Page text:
French left debates migrants and Trump ahead of primary | News | DW | 15.01.2017
  1. Inhalt
  2. Navigation
  3. Weitere Inhalte
  4. Metanavigation
  5. Suche
  6. Choose from 30 Languages


French left debates migrants and Trump ahead of primary

An ex-premier has proposed a carbon tax on American goods and reinforcing national identity through language. But his left-wing rival said Europe will not get away "with warships and barbed wire" in combatting migration.

After their first televised debate last week, France's leftist presidential candidates on Sunday discussed their positions on migration and US President-elect Donald Trump ahead of a primary vote later this month.

Former premier Manuel Valls, considered the leading candidate by several national polls, said he wants to "respect the right of asylum," but that France has "already faced the migratory crisis," according to French newspaper "Le Monde."

France must "reinforce work for the integration of asylum seekers," in particular exhorting them to learn French, he said.

However, former Economy Minister Arnaud Montebourg criticized the ex-premier's response, saying more needed to be done to address the causes of migration.

"We will not get away with warships and barbed wire," Montebourg said, referring to attempts to bolster the EU's borders after 2015's influx of more than 1 million migrants, many fleeing conflict and extreme poverty in the Middle East, Asia and Africa.

The migration crisis prompted a political crisis between EU member states, with the Visegrad group, comprised of Hungary, Poland, Czech Republic and Slovakia, refusing to take in refugees allocated under a bloc-wide quota system.

Jean-Luc Bennahmias, a center-left outlier and founder of the Democratic Front, called for a "true European foreign policy."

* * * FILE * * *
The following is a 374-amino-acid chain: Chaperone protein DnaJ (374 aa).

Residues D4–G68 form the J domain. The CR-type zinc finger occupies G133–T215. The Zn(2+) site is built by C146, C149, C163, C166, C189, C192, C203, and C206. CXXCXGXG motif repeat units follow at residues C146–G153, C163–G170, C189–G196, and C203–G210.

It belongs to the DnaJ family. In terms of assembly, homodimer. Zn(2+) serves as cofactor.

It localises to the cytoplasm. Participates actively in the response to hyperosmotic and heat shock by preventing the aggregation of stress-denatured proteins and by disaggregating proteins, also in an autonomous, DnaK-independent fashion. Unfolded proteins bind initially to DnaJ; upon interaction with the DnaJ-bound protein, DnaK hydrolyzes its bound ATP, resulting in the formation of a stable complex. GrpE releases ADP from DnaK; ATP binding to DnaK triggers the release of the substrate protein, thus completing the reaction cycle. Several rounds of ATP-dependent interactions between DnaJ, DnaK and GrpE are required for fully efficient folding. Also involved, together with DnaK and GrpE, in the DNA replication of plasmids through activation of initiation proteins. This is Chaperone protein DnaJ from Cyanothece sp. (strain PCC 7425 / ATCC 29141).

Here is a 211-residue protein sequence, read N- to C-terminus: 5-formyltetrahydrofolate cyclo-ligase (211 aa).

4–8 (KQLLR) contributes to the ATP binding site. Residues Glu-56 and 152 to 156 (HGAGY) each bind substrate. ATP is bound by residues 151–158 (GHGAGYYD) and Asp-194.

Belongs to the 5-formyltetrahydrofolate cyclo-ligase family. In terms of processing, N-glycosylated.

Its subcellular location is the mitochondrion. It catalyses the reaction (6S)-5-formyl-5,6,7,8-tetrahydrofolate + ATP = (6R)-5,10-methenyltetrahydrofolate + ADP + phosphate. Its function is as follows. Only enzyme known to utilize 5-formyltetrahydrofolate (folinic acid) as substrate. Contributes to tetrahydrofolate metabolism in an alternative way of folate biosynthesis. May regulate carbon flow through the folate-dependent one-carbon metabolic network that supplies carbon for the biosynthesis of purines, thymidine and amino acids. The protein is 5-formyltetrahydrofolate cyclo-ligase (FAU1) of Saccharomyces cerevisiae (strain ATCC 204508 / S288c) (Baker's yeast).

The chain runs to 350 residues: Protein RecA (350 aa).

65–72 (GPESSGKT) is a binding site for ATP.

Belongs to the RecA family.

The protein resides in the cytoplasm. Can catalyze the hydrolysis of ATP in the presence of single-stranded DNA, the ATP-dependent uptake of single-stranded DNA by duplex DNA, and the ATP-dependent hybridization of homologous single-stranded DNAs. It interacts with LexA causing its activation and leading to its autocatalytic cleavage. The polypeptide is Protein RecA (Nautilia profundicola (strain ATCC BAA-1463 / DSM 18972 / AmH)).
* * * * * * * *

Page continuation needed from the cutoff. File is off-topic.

"The minimum would be sharing" the burden, especially seeing that "our Italian and Greek friends continue to welcome thousands of people," Bennahmias said.

'Europe must be strong'

The debate later shifted to the incoming US administration, with euroskeptic politicians flocking to the divisive President-elect Donald Trump.

Vall rejected that Europe should submit to American policy, saying "Europe must be strong and united."

His comments come amid reports that German Chancellor Angela Merkel is likely to warn Trump over protectionist measures aimed at shoring up the US economy.

The EU will have to impose a "carbon tax on the import of American products," Valls said. "These are power relations. France must be strong at these times."

However, some of the other candidates expressed a less reactionary vision for European-American relations

Sylvia Pinel, head of the Radical Left Party, said France needed to lead instead of following, proposing the "strengthening of the Franco-German relationship."

Under French President Francois Hollande, Paris has witnessed warm ties with Berlin.

The primary to decide who will represent the left for the Socialist Party is scheduled for January 22, with a runoff expected on January 29. Despite seven contenders in the race, Valls is expected to lead the nomination for the presidency.

DW recommends